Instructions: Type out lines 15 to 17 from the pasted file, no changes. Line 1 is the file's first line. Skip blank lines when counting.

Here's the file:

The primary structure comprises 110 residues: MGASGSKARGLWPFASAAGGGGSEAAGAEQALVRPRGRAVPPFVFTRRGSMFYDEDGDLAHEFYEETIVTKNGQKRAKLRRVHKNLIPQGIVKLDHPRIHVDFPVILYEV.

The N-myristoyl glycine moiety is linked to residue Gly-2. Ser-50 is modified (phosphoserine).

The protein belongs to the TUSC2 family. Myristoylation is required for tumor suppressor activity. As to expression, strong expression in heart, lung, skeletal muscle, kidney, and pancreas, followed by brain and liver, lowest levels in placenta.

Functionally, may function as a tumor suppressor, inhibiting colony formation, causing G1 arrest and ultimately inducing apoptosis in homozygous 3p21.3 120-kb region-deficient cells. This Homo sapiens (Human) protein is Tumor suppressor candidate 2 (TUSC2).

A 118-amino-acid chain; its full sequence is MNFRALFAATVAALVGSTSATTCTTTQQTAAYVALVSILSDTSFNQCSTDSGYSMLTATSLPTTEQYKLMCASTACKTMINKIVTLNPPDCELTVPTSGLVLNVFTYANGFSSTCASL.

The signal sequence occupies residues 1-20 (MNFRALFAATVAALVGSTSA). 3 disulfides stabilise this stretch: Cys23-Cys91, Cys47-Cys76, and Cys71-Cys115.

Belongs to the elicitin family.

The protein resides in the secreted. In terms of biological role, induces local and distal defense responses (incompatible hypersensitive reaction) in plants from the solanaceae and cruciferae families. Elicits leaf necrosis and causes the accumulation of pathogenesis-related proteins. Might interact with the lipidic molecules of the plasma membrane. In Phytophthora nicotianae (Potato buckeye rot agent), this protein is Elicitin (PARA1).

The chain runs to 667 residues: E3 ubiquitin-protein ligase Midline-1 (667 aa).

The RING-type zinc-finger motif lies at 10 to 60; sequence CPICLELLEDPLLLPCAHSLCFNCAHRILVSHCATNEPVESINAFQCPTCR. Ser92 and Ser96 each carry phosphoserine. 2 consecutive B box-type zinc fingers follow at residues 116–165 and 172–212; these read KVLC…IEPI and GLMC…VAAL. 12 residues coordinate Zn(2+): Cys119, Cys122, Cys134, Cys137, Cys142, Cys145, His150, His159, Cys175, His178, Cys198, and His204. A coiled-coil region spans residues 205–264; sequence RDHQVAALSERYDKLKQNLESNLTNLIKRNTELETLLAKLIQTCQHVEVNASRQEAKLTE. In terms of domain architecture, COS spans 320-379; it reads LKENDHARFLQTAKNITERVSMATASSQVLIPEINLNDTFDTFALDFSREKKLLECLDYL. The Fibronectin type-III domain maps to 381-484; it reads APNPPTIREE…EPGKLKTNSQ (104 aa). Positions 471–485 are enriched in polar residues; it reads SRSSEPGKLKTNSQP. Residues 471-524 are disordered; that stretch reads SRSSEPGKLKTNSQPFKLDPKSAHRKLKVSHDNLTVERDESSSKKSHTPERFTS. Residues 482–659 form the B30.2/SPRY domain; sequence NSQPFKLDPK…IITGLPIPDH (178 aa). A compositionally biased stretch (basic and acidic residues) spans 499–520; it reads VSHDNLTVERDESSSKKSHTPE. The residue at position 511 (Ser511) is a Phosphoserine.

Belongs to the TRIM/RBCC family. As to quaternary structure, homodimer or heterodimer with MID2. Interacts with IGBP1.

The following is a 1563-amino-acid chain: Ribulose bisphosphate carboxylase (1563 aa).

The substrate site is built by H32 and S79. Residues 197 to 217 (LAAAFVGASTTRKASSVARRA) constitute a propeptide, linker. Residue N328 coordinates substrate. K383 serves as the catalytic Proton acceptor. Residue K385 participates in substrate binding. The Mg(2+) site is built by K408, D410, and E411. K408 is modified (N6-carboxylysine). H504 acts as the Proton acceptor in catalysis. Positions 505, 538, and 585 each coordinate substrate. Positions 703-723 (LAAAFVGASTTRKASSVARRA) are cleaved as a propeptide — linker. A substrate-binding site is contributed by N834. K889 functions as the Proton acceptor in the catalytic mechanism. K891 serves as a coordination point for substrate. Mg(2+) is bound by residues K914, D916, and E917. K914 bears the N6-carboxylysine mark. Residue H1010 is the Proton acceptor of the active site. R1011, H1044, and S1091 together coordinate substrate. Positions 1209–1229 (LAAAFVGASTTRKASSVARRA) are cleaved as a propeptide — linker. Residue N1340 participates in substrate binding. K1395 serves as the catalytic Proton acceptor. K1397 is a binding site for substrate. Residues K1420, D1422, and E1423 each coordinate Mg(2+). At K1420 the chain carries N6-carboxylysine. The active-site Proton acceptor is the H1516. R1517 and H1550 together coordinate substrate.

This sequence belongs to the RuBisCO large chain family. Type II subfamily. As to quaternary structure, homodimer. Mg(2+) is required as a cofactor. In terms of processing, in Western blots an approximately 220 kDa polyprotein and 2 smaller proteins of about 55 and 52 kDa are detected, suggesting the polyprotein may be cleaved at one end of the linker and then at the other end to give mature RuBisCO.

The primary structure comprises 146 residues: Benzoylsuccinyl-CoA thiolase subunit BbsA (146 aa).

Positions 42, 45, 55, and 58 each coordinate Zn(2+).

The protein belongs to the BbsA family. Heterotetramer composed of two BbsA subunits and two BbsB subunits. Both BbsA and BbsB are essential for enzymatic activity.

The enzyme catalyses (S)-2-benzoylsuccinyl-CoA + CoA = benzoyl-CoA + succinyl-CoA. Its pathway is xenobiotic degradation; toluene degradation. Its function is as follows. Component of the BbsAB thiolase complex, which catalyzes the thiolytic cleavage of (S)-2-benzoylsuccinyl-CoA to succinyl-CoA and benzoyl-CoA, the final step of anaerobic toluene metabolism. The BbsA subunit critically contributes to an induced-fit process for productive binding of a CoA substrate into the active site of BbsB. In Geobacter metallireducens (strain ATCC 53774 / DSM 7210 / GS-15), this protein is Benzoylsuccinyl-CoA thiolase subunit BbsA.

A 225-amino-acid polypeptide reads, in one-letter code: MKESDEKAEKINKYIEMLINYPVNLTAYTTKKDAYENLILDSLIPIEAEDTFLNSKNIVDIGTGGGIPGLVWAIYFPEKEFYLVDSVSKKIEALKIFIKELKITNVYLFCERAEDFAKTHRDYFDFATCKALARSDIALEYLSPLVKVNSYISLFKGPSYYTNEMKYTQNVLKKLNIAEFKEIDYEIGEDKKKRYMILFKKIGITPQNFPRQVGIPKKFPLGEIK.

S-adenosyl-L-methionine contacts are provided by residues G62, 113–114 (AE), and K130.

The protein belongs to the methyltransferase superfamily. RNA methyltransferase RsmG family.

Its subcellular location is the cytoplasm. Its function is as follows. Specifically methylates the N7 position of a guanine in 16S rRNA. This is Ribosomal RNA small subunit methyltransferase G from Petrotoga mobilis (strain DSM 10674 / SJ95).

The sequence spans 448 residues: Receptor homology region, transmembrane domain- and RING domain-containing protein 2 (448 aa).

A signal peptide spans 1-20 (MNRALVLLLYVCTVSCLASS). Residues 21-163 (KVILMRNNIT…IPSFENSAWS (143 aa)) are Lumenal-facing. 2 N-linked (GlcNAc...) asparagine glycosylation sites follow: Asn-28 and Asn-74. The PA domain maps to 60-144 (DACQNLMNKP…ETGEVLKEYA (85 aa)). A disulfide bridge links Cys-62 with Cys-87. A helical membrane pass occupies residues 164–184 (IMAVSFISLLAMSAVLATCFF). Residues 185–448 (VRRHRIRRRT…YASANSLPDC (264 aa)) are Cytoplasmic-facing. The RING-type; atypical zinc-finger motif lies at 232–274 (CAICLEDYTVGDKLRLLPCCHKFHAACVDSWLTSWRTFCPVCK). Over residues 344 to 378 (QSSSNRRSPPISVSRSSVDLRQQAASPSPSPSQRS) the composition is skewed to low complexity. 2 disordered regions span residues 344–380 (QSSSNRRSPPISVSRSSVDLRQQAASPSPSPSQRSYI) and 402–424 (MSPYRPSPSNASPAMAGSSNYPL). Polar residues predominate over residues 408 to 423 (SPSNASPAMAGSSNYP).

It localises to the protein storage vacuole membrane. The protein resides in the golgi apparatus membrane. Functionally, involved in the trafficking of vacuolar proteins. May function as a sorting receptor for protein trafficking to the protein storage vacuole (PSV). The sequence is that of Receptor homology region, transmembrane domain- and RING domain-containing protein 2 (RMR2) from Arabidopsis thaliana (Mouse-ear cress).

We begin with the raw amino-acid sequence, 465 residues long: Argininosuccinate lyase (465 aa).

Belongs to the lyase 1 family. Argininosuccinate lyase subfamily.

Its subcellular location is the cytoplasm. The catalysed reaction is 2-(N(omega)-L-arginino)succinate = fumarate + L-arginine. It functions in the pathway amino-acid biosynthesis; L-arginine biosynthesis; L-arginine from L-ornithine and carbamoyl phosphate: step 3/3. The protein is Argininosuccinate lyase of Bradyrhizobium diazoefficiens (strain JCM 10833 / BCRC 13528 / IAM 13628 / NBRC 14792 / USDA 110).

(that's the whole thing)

The primary structure comprises 146 residues: Benzoylsuccinyl-CoA thiolase subunit BbsA (146 aa).

Positions 42, 45, 55, and 58 each coordinate Zn(2+).

The protein belongs to the BbsA family. Heterotetramer composed of two BbsA subunits and two BbsB subunits. Both BbsA and BbsB are essential for enzymatic activity.